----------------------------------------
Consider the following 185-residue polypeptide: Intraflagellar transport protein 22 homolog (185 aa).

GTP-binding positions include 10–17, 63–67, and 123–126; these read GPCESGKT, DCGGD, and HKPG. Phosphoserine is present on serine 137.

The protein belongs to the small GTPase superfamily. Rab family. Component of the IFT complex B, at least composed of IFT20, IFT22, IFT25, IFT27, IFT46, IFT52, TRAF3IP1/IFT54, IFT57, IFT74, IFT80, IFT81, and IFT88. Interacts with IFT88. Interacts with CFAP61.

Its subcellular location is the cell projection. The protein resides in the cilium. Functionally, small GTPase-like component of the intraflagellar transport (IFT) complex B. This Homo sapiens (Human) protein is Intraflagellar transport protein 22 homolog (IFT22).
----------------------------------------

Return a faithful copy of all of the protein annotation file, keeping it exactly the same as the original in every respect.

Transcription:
Consider the following 185-residue polypeptide: Intraflagellar transport protein 22 homolog (185 aa).

GTP-binding positions include 10–17, 63–67, and 123–126; these read GPCESGKT, DCGGD, and HKPG. Phosphoserine is present on serine 137.

The protein belongs to the small GTPase superfamily. Rab family. Component of the IFT complex B, at least composed of IFT20, IFT22, IFT25, IFT27, IFT46, IFT52, TRAF3IP1/IFT54, IFT57, IFT74, IFT80, IFT81, and IFT88. Interacts with IFT88. Interacts with CFAP61.

Its subcellular location is the cell projection. The protein resides in the cilium. Functionally, small GTPase-like component of the intraflagellar transport (IFT) complex B. This Homo sapiens (Human) protein is Intraflagellar transport protein 22 homolog (IFT22).